and yet the time when he was young seems like
yesterday. How short a time, how short a time.

And he ponders how Wisdom had deceived him;
and how he always trusted her—what folly!—
the liar who would say, “Tomorrow. You have ample time.”

He recalls impulses he curbed; and how much
joy he sacrificed. Every lost chance
now mocks his senseless prudence.

…But with so much thinking and remembering
the old man reels. And he dozes off
bent over the table of the café.

C.P. Cavafy (translation from the Greek found here).

The Old Fools

What do they think has happened, the old fools,
To make them like this? Do they somehow suppose
It’s more grown-up when your mouth hangs open and drools,
And you keep on pissing yourself, and can’t remember
Who called this morning? Or that, if they only chose,
They could alter things back to when they danced all night,
Or went to their wedding, or sloped arms some September?
Or do they fancy there’s really been no change,
And they’ve always behaved as if they were crippled or tight,
Or sat through days of thin continuous dreaming
Watching the light move? If they don’t (and they can’t), it’s strange;
                               Why aren’t they screaming?

At death you break up: the bits that were you
Start speeding away from each other for ever
With no one to see. It’s only oblivion, true:
We had it before, but then it was going to end,
And was all the time merging with a unique endeavour
To bring to bloom the million-petalled flower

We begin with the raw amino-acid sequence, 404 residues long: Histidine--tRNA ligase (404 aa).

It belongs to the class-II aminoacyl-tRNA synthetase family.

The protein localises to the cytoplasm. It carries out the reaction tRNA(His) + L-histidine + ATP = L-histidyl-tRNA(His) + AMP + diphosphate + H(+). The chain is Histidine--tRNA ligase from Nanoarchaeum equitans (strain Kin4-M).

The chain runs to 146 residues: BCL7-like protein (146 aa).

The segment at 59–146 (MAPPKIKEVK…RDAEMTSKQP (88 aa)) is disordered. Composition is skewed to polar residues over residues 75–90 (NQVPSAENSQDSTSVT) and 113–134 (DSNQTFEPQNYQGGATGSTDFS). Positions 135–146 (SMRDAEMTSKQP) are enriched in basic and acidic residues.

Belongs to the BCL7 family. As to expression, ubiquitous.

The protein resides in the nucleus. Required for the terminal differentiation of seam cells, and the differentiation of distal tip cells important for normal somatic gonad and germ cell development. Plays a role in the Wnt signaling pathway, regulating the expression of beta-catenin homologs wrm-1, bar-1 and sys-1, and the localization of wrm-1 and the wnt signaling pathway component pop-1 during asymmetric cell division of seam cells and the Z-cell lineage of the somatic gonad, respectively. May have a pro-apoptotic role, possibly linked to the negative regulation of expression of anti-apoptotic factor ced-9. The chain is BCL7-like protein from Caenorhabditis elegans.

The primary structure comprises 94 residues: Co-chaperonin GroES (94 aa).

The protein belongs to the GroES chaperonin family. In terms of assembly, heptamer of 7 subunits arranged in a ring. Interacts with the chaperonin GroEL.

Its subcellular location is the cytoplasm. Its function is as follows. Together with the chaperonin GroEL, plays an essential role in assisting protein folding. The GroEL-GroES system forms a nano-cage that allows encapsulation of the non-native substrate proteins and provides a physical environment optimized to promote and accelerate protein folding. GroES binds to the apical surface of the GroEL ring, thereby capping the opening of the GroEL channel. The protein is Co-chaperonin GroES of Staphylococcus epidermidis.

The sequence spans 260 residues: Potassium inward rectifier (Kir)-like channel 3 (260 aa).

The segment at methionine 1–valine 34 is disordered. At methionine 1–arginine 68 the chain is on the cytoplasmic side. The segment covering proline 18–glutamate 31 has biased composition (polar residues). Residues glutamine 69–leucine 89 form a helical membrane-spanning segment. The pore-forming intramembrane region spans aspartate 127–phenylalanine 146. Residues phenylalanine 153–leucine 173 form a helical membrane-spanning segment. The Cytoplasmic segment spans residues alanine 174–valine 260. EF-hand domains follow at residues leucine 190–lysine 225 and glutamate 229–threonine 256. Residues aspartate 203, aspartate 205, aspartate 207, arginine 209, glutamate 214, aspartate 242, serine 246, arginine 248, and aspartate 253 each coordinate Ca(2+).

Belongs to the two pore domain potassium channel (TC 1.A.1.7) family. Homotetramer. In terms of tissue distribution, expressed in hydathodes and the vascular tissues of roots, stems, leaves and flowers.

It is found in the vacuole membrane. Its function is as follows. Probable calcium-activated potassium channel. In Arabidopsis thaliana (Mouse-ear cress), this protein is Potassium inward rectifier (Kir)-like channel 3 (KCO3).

Of being here. Next time you can’t pretend
There’ll be anything else. And these are the first signs:
Not knowing how, not hearing who, the power
Of choosing gone. Their looks show that they’re for it:
Ash hair, toad hands, prune face dried into lines –
                               How can they ignore it?

Perhaps being old is having lighted rooms
Inside your head, and people in them, acting
People you know, yet can’t quite name; each looms
Like a deep loss restored, from known doors turning,
Setting down a lamp, smiling from a stair, extracting
A known book from the shelves; or sometimes only
The rooms themselves, chairs and a fire burning,
The blown bush at the window, or the sun’s
Faint friendliness on the wall some lonely
Rain-ceased midsummer evening. That is where they live:
Not here and now, but where all happened once.
                              This is why they give

An air of baffled absence, trying to be there
Yet being here. For the rooms grow farther, leaving
Incompetent cold, the constant wear and tear
Of taken breath, and them crouching below
Extinction’s alp, the old fools, never perceiving
How near it is. This must be what keeps them quiet: